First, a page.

Navigation: Consider downloading the Avenza Map app. This app allows users to upload three maps (or unlimited with a subscription) to use offline. It can track your location offline and overlay GPS data from the phone onto the map. The vehicle use maps (for trails allowing motorized vehicles) are the easiest to use. Otherwise, Geo Tracker offers similar tracking capabilities and additional details about your adventure. If no service, Geo Tracker will at least show your location. The Blue Mountains and surrounding area offer a remote recreating experience, and knowing your location is paramount to staying safe. Always make sure to bring paper maps. Tell others where your adventure is taking you and when you expect to return.
Difficulty Level: Here is what we are thinking when we assign a difficulty level: Day Tripper--You don't have much experience in the area but want to get outside! Great for families of all ages. Adventurer--You know your way around the Blue Mountains and love a leisurely day outdoors. Mountaineer--You are ready for a challenge. Wild places excite you and sweat is the goal. Small children beware. Keep in mind some activities may apply to multiple difficulty levels based on usage.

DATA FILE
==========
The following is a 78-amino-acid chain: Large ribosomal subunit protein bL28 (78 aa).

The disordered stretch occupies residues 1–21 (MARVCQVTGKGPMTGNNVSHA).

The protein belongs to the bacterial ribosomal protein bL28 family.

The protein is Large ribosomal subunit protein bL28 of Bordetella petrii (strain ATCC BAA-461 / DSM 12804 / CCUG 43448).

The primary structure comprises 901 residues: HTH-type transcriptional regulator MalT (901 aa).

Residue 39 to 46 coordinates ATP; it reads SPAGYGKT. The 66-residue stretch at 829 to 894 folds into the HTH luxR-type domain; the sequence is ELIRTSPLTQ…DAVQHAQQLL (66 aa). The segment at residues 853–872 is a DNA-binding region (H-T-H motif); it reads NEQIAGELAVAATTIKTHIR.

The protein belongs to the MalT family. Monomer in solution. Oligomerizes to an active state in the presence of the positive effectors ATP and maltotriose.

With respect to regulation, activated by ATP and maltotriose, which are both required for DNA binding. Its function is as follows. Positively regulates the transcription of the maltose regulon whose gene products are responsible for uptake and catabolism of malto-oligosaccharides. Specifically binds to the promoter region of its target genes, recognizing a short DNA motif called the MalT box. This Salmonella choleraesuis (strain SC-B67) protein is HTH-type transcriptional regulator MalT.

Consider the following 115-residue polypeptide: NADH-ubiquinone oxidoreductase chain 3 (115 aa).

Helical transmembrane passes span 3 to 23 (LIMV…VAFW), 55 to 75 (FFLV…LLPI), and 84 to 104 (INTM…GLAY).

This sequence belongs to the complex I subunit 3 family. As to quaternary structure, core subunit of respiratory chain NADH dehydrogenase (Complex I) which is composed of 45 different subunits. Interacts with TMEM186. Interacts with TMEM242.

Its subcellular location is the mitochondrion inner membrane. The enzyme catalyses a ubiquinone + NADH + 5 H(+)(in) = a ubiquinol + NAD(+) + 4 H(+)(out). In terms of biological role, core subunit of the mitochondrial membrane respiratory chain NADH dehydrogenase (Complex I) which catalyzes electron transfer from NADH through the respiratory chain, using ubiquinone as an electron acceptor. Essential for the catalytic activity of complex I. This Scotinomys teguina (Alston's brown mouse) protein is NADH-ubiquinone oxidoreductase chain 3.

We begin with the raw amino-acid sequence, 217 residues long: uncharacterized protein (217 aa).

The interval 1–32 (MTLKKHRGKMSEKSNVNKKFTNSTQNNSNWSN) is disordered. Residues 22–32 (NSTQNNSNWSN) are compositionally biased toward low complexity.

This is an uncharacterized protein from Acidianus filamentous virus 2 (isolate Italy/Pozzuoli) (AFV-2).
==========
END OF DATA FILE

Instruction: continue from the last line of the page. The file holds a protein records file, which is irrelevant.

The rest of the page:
Pets: In general, pets are allowed on a leash and under control throughout jurisdictions. The only restrictions we have encountered are around swimming areas. As a best practice, be mindful of riparian habitat in general. You never know where a precious spawning area might be located. Pack it in and pack it out applies to your furry friend as well.